2. NBA players don’t like Toronto: In fact, Toronto is frequently mentioned as one of the favourite cities of many NBA players. For one, Milwaukee Bucks point guard and Los Angeles native Brandon Jennings: “I just love the city of Toronto, man. It’s a great city. The people are great here. There’s always something to do. It’s a great city.” Meanwhile, Raptors restricted free agent Jerryd Bayless is looking into buying a home in Toronto, regardless of whether he comes back to the Raptors next year: “Some of my closest friends are here. They’ve shown me, and I’ve fallen in love with it. I want to make it my home.”
3. The Raptors will always be as unattractive as they are now: The Bulls have been the best regular season team in the Eastern Conference for two years. How did they do it? Not by making a bunch of free agent signings and spending themselves into contention. In 2007, the Bulls landed Joakim Noah in the draft. In 2008, the Bulls landed Derrick Rose with the first-overall pick in the draft. In the 2009 playoffs, the Bulls pushed the Celtics to seven games in an entertaining first-round series. In 2010, the Bulls then hired Tom Thibodeau to coach and had enough in place to get Carlos Boozer (who has been a disappointment, by the way) to come to Chicago. In that order, that is how they became good. After Michael Jordan retired, the Bulls struck out repeatedly in free agency, missing out on Tracy McGrady, Grant Hill, among others. Does anyone want to argue that Chicago is not a desirable city? There are only a handful of teams that will consistently be able to draw free agents: the Lakers, Knicks and Heat. Recently, the Nets and Clippers were able to encourage star players to force trades to them (and Brooklyn has still failed to land Dwight Howard). In both cases, they already had one star in place (Deron Williams, Blake Griffin). Everybody else has to do it the same way: by drafting well, trading well, hiring good coaches and getting really lucky. The Raptors have never been good enough for long enough (one playoff series victory in 17 years) to jump to the above conclusion. Saying that they have is a self-pitying lie.
While the Raptors committed salaries for next season place them approximately $17 million under the salary cap, the team has salary cap holds in excess of that space. However, by renouncing their rights to all of their free agents except Jerryd Bayless and Sonny Weems, the Raptors can complete the trade for Lowry now. If Bayless is re-signed at a number close to his qualifying offer before the offer sheet to Fields is issued, the Raptors should not have to complete any further moves to accommodate both transactions.
The acquisition of Lowry has bigger implications than just those related to the salary cap.
The Raptors’ starting point guard for the past five seasons, Jose Calderon has one year remaining at $10.56 million on his current contract. The 30-year-old Spanish guard makes no secret of the fact he likes living in Toronto during the season and last year the veteran made a solid impression on new Head coach Dwane Casey. A true pass-first guard, Calderon owns the Raptors record of 3,487 career assists and has been a terrific three-pointer shooter and outstanding from the free throw line, leading the NBA in 2008-2009 at 98.1 percent. Unfortunately, injuries held Calderon to 68 games played in the three seasons before the lockout and a lack of lateral foot speed and athleticism has held him back at the defensive end. It is well known that Colangelo has been trying to trade Calderon for the past two years.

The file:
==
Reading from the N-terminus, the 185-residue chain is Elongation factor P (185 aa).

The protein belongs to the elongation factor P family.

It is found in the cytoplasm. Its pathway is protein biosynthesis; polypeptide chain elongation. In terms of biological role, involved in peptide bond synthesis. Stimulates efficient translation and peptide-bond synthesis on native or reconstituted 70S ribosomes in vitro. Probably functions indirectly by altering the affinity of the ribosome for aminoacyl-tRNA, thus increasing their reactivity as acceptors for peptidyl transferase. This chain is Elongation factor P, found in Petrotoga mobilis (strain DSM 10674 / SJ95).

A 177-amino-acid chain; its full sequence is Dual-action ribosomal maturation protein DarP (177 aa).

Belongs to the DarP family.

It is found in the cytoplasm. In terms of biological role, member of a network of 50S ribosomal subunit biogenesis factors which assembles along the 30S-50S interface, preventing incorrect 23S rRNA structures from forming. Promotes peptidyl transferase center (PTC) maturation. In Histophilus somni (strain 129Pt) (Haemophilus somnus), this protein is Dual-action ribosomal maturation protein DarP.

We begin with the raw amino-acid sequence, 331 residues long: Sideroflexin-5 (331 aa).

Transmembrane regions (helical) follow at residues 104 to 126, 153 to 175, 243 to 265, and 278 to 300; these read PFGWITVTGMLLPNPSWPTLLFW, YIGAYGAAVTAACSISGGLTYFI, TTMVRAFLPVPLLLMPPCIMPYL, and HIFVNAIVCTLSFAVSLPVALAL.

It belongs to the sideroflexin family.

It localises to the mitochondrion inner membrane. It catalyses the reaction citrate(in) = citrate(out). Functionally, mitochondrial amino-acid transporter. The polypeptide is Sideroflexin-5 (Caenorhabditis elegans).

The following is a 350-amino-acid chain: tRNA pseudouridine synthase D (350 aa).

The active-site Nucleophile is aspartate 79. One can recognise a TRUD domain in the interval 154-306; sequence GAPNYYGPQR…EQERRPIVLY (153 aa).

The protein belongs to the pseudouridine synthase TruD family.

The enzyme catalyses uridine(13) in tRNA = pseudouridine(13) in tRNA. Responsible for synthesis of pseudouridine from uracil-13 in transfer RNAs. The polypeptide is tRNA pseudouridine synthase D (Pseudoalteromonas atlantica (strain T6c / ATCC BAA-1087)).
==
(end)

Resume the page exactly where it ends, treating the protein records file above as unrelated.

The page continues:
And now we have the Raptors, fresh off vaulting from league-worst to league-average in points allowed per possession on defense after just one season beneath defensive whiz Dwane Casey. Lowry’s defense took a step back last season, but when healthy and engaged, he’s in the conversation for the league’s best point guard defender. Jonas Valanciunas, last year’s No. 5 pick, will be around this season to beef up a skinny big man rotation. The Raptors are stuck overpaying Landry Fields, but don’t be shocked if he begins the season as Toronto’s starting small forward. That’s a position at which his lack of elite speed shouldn’t be quite as damaging as it would be at shooting guard.
This Toronto team is going to defend. It won’t do it at a top-five level until one of the bigs emerges as a real difference-maker, but it’ll work hard, scheme well and make life difficult for opponents every night. The Raptors’ offense was a disaster last season, falling all the way to 29th in points per possession. But it actually scored at an average rate when Andrea Bargnani was on the floor, and at the start the year (before a calf injury), Bargnani was more active defensively and on the glass for Casey than he had been for Jay Triano. The Raptors don’t have to amnesty Jose Calderon to acquire both Fields and Lowry, and Calderon will serve as perhaps the league’s best backup point guard — and a tasty trade chip on an expiring contract.